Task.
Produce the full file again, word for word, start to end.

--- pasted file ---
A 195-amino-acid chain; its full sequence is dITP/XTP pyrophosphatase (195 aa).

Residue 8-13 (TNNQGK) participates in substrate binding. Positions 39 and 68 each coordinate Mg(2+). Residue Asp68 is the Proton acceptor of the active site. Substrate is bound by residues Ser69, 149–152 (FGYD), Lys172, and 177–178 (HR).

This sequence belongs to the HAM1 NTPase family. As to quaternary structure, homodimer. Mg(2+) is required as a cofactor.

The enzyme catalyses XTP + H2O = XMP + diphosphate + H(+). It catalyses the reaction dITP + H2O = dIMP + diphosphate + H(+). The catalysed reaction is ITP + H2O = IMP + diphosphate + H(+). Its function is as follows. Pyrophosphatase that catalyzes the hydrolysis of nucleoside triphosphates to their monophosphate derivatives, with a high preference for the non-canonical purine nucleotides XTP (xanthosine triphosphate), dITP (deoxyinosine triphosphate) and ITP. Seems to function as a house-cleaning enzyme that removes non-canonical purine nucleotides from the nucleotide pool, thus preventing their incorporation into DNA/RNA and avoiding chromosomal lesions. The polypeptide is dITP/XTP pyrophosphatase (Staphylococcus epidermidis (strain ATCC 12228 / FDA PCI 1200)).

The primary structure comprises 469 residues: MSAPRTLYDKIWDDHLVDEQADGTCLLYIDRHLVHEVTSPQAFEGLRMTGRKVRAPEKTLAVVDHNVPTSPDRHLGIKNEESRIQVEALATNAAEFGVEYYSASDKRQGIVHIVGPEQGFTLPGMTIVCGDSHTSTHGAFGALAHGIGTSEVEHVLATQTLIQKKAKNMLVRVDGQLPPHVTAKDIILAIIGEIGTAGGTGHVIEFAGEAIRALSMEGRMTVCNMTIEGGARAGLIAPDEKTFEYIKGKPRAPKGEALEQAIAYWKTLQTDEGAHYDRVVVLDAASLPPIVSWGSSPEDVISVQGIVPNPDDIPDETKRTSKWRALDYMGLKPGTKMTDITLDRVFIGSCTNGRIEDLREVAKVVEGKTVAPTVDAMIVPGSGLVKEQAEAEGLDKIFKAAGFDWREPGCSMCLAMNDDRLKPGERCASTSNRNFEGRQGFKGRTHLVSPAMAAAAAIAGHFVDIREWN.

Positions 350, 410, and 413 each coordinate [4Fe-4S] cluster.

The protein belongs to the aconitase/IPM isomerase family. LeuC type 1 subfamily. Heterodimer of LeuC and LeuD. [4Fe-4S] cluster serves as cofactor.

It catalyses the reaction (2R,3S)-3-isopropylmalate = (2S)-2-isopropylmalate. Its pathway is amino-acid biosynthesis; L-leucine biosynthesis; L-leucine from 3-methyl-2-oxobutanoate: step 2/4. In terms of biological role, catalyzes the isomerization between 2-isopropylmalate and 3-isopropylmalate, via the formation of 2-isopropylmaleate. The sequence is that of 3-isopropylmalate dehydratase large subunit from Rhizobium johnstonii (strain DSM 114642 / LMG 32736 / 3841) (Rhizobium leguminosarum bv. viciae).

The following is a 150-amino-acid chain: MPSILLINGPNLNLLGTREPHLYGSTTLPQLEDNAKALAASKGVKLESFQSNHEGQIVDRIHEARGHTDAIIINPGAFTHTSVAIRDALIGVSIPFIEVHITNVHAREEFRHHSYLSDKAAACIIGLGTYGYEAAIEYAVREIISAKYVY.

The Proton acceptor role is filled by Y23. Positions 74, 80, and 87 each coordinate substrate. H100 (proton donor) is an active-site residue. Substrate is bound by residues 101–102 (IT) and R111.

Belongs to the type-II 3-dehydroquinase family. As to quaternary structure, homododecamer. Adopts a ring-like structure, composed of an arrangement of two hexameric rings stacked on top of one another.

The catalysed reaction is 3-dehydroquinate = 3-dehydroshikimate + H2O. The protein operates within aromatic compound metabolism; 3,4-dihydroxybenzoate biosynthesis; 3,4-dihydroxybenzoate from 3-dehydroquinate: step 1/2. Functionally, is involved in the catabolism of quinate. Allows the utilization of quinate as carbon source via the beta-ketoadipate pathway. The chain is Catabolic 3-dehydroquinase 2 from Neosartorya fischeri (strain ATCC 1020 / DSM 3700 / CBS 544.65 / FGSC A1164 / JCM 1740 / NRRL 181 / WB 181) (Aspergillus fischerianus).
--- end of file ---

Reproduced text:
A 195-amino-acid chain; its full sequence is dITP/XTP pyrophosphatase (195 aa).

Residue 8-13 (TNNQGK) participates in substrate binding. Positions 39 and 68 each coordinate Mg(2+). Residue Asp68 is the Proton acceptor of the active site. Substrate is bound by residues Ser69, 149–152 (FGYD), Lys172, and 177–178 (HR).

This sequence belongs to the HAM1 NTPase family. As to quaternary structure, homodimer. Mg(2+) is required as a cofactor.

The enzyme catalyses XTP + H2O = XMP + diphosphate + H(+). It catalyses the reaction dITP + H2O = dIMP + diphosphate + H(+). The catalysed reaction is ITP + H2O = IMP + diphosphate + H(+). Its function is as follows. Pyrophosphatase that catalyzes the hydrolysis of nucleoside triphosphates to their monophosphate derivatives, with a high preference for the non-canonical purine nucleotides XTP (xanthosine triphosphate), dITP (deoxyinosine triphosphate) and ITP. Seems to function as a house-cleaning enzyme that removes non-canonical purine nucleotides from the nucleotide pool, thus preventing their incorporation into DNA/RNA and avoiding chromosomal lesions. The polypeptide is dITP/XTP pyrophosphatase (Staphylococcus epidermidis (strain ATCC 12228 / FDA PCI 1200)).

The primary structure comprises 469 residues: MSAPRTLYDKIWDDHLVDEQADGTCLLYIDRHLVHEVTSPQAFEGLRMTGRKVRAPEKTLAVVDHNVPTSPDRHLGIKNEESRIQVEALATNAAEFGVEYYSASDKRQGIVHIVGPEQGFTLPGMTIVCGDSHTSTHGAFGALAHGIGTSEVEHVLATQTLIQKKAKNMLVRVDGQLPPHVTAKDIILAIIGEIGTAGGTGHVIEFAGEAIRALSMEGRMTVCNMTIEGGARAGLIAPDEKTFEYIKGKPRAPKGEALEQAIAYWKTLQTDEGAHYDRVVVLDAASLPPIVSWGSSPEDVISVQGIVPNPDDIPDETKRTSKWRALDYMGLKPGTKMTDITLDRVFIGSCTNGRIEDLREVAKVVEGKTVAPTVDAMIVPGSGLVKEQAEAEGLDKIFKAAGFDWREPGCSMCLAMNDDRLKPGERCASTSNRNFEGRQGFKGRTHLVSPAMAAAAAIAGHFVDIREWN.

Positions 350, 410, and 413 each coordinate [4Fe-4S] cluster.

The protein belongs to the aconitase/IPM isomerase family. LeuC type 1 subfamily. Heterodimer of LeuC and LeuD. [4Fe-4S] cluster serves as cofactor.

It catalyses the reaction (2R,3S)-3-isopropylmalate = (2S)-2-isopropylmalate. Its pathway is amino-acid biosynthesis; L-leucine biosynthesis; L-leucine from 3-methyl-2-oxobutanoate: step 2/4. In terms of biological role, catalyzes the isomerization between 2-isopropylmalate and 3-isopropylmalate, via the formation of 2-isopropylmaleate. The sequence is that of 3-isopropylmalate dehydratase large subunit from Rhizobium johnstonii (strain DSM 114642 / LMG 32736 / 3841) (Rhizobium leguminosarum bv. viciae).

The following is a 150-amino-acid chain: MPSILLINGPNLNLLGTREPHLYGSTTLPQLEDNAKALAASKGVKLESFQSNHEGQIVDRIHEARGHTDAIIINPGAFTHTSVAIRDALIGVSIPFIEVHITNVHAREEFRHHSYLSDKAAACIIGLGTYGYEAAIEYAVREIISAKYVY.

The Proton acceptor role is filled by Y23. Positions 74, 80, and 87 each coordinate substrate. H100 (proton donor) is an active-site residue. Substrate is bound by residues 101–102 (IT) and R111.

Belongs to the type-II 3-dehydroquinase family. As to quaternary structure, homododecamer. Adopts a ring-like structure, composed of an arrangement of two hexameric rings stacked on top of one another.

The catalysed reaction is 3-dehydroquinate = 3-dehydroshikimate + H2O. The protein operates within aromatic compound metabolism; 3,4-dihydroxybenzoate biosynthesis; 3,4-dihydroxybenzoate from 3-dehydroquinate: step 1/2. Functionally, is involved in the catabolism of quinate. Allows the utilization of quinate as carbon source via the beta-ketoadipate pathway. The chain is Catabolic 3-dehydroquinase 2 from Neosartorya fischeri (strain ATCC 1020 / DSM 3700 / CBS 544.65 / FGSC A1164 / JCM 1740 / NRRL 181 / WB 181) (Aspergillus fischerianus).